Fascinating fact: Dogs have a sense of smell that’s between 10,000 and 100,000 times more acute than ours! The sport of Scent Work celebrates the joy of sniffing, and asks a dog to sniff to their heart’s content; turning your dog’s favorite activity into a rewarding game. It is a terrific sport for all kinds of dogs, and is a wonderful way to build confidence in a shy dog.
In so many dog sports the handler is in control but this isn’t true in Scent Work. Neither the dog nor handler knows where the target odor is hidden. The handler has to rely on the dog, and follow the dog’s nose to success. In Scent Work, it is the canine who is the star of the show.
The sport of Scent Work is based on the work of professional detection dogs (such as drug dogs), employed by humans to detect a wide variety of scents and substances. In AKC Scent Work, dogs search for cotton swabs saturated with the essential oils of Birch, Anise, Clove, and Cypress. The cotton swabs are hidden out of sight in a pre-determined search area, and the dog has to find them. Teamwork is necessary: when the dog finds the scent, he has to communicate the find to the handler, who calls it out to the judge.
All dogs (purebred and mixed breeds) can participate. Your dog must be 6 months of age or older and must have an AKC number via one of the following:
First, make sure you understand How a Scent Work trial (“competition”) works.
There are two divisions:
Teams are judged on a qualify/non-qualify basis. Your dog must use his nose to search out the hidden odors, and then alert you when the odors are detected. Dogs may paw, bark, point with their nose or body, sit, lie down, or use any other behavior to communicate the location of the odor.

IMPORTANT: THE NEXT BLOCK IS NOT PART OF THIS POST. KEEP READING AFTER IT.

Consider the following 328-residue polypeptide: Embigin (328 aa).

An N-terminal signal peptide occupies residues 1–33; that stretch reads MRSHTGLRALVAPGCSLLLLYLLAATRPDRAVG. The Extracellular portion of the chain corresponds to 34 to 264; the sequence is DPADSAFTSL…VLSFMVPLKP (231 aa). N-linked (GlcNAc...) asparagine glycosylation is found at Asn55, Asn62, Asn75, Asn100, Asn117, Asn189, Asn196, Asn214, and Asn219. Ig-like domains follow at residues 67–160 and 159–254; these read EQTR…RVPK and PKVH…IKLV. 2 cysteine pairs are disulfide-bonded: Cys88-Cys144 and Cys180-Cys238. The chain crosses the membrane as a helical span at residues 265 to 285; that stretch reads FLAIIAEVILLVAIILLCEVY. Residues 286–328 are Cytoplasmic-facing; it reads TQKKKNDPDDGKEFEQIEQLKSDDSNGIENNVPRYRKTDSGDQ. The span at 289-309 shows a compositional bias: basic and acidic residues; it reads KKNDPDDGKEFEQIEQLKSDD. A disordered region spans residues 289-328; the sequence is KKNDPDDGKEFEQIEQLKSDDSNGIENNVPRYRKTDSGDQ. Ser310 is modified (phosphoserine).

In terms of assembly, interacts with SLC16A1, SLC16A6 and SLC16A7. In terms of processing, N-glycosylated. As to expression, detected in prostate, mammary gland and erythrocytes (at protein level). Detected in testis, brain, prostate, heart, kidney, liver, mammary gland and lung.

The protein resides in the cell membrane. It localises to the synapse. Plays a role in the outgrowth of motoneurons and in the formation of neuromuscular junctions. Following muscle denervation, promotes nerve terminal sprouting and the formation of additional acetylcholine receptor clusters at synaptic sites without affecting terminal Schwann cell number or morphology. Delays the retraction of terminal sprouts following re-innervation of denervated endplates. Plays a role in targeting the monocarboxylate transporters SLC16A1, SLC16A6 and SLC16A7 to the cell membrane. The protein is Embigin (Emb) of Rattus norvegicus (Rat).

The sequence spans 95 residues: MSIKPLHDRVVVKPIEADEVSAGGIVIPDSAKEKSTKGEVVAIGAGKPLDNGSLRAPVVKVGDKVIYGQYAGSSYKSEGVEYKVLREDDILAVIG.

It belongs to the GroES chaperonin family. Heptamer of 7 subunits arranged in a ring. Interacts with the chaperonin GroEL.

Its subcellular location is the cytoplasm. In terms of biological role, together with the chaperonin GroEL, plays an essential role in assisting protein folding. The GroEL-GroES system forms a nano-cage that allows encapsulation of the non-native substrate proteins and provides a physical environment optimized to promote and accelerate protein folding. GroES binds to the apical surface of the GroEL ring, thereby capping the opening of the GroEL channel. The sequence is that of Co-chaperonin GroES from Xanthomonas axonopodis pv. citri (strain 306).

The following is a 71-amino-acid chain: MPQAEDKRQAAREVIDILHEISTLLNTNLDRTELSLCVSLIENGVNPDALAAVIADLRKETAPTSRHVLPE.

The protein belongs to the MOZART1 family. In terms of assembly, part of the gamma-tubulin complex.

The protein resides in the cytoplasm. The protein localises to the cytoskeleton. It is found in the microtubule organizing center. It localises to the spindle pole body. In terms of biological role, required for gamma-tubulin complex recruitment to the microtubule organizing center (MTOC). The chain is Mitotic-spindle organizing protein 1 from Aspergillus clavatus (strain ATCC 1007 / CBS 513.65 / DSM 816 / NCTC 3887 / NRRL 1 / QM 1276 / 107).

Nose Work is a sport modelled on the scent detection skills used by police and military detection dogs but without the danger these valuable dogs face in real life. It requires the dog to detect the exact location of the source of a particular known scent in four different scenarios: container, interior rooms, exterior and vehicle. The dog must pass all four scenarios in a day to earn a title which makes it a challenging test requiring consistent excellence. It is really a fun activity that dogs enjoy and which does not require as much physical activity by the handler as tracking.
The tests were created in 2010 and are administered by the National Association of Canine Scent Work (NACSW).
AKC has not recognized NACSW titles although they may do so sometime in the future. But the tests have all the same essential attributes as AKC tests and their titles are worthy of the same respect for the accomplishment they represent.
Serpentine Tracks: A New Method of Introducing Dogs to Tracking (pdf) Revised, Copyright 2000 by Allison A. Platt